15 Farmers participated
Education/outreach description:

Our formal outreach is to begin this fall with the WVSU’s Urban Ag Conference. Until then I will be sharing my findings to my customers who are all beekeepers. 

Learning Outcomes

4 Farmers reported changes in knowledge, attitudes, skills and/or awareness as a result of their participation
Key areas in which farmers reported changes in knowledge, attitude, skills and/or awareness:

During the 2022/2023 season we continue to learn West Virginia’s weather continues to play a key role on Honeybee mortality and overall health of the Colony as a whole.  At least 5 farmer/beekeepers have expressed sincere interest in this study.  Each of us, (farmers), have suffered loss of Honeybee Colonies during the winter months in the past. During this research, I discovered basically the only outside influence that we have partial control in is indoor controlled storage of the winter Honeybee Colony.  As I continue this research, we will continue to discover relevant information to tweak the methods being used in this study.  Sadly, given the small numbers of studied colonies this will become a multi year study to finalize the “Best Practices”, in West Virginia.  It is difficult having 5 new Beekeeping farmers in trusting me to find new management strategies to decrease winter losses in this state. Upon completion of this winter season with recorded results we will be able to at least encourage other beekeepers to adopt different strategies to decrease the mortality of our Honeybee populations.

During the course of our project we experienced several unexpected factors and gained knowledge along the way.  Several of the colonies had pesticide exposure on adjacent property which caused eventual death to the colony.  Other colonies were weakened and did not die immediately but during the cold temperatures in October/November they did not survive to make it to the time for cold storage observation.  Due to the death of the colonies and the weakness of the remaining colonies we did not proceed with the cold storage project because the data would have been comprised at that point.  Now that we are aware of the issues we have talked to the West Virginia Department of Agriculture, Department of Highways, Utility companies as well as Columbia Gas pipeline company about the use of sprays that can affect our colonies.  I will be contacting the Department of Environmental Protection to address the use of sprays which harms the entire environment plus collateral damage which I suffered.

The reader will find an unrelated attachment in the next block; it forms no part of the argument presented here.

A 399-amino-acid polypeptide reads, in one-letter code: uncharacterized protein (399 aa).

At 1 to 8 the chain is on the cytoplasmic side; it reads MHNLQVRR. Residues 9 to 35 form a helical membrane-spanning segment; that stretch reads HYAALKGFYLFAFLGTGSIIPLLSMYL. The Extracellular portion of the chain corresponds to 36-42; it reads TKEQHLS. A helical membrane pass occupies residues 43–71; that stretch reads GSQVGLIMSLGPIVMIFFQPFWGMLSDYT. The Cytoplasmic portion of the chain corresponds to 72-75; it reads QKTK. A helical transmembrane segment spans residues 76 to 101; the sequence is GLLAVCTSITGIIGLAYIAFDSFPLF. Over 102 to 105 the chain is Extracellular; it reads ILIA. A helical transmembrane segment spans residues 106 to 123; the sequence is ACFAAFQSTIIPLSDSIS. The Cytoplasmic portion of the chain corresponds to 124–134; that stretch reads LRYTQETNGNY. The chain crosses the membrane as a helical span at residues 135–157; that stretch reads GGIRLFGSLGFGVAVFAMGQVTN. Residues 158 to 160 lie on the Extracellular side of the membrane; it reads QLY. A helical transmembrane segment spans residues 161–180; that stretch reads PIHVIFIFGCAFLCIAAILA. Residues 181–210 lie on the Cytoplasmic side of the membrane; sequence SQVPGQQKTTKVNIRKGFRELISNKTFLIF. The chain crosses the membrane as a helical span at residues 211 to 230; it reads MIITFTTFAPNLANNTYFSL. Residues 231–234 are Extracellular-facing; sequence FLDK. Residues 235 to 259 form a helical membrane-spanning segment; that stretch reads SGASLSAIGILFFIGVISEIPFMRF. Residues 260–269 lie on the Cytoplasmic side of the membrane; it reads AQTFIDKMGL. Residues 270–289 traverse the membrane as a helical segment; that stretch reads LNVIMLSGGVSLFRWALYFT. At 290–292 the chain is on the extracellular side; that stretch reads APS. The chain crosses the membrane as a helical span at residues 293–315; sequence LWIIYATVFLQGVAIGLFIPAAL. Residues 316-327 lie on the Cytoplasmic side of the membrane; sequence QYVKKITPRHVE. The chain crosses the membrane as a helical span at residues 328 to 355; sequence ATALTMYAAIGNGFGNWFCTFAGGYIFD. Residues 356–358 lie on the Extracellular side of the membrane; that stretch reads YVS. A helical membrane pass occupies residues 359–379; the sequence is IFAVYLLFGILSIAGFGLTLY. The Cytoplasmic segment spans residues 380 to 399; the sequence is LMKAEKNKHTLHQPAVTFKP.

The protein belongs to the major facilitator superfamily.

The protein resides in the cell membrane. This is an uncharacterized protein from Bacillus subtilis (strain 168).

Project Outcomes

1 Farmers changed or adopted a practice
$0.00 Dollar amount of grants received that built upon this project
Project outcomes:

As I look back I witnessed first hand the destruction of chemical inputs into our ecosystem as a whole. If there had been prior warning I could have at least blocked the entrances to my hives. I feel that our Department of Agriculture and the others mentioned above should have to notify one another if spraying is to occur and if any registered colonies are within the area. As a whole the damage I suffered could cost me about $50,000 in lost harvest and revenue this upcoming season. 

The impact of this project is the fact that chemical spraying is having a negative effect in our agriculture communities.  Not only does it destroy the areas that have been sprayed but it effects the water, the soil and our livestock in surrounding areas.  It destroys our pollinators species, not only bees but other insects that can pollinate flowers, foods, trees and other agriculture products. This in turn can affect life cycles of all living things and produce a cascade effect for the future.  Sustainability in and environment like this is next to impossible. 

Assessment of Project Approach and Areas of Further Study:

There were several challenges during this project and many out of our control.  Due to Covid 19 we were unable to buy the bulk sugar that we needed to feed the bees during the dearth which is necessary for any starting colony.  There was also very minimal honey flow during the fall due to summer weather.  I traveled to a neighboring state to purchase emergency bee feed to help the colonies survive through the winter however this measure was unsuccessful due to the issues with pesticide exposure.  Also due to price of lumber and supply chain issues we were delayed in our cold storage unit completion until midwinter.  A secondary plan had been developed for meeting the requirements of cold storage however the bees did not survive until that point. I also had health issues which limited my ability during the course of the study. We also realized during this study that the decision to put the bees in cold storage should be based on weather versus calendar date. 

Any opinions, findings, conclusions, or recommendations expressed in this publication are those of the author(s) and do not necessarily reflect the view of the U.S. Department of Agriculture or SARE.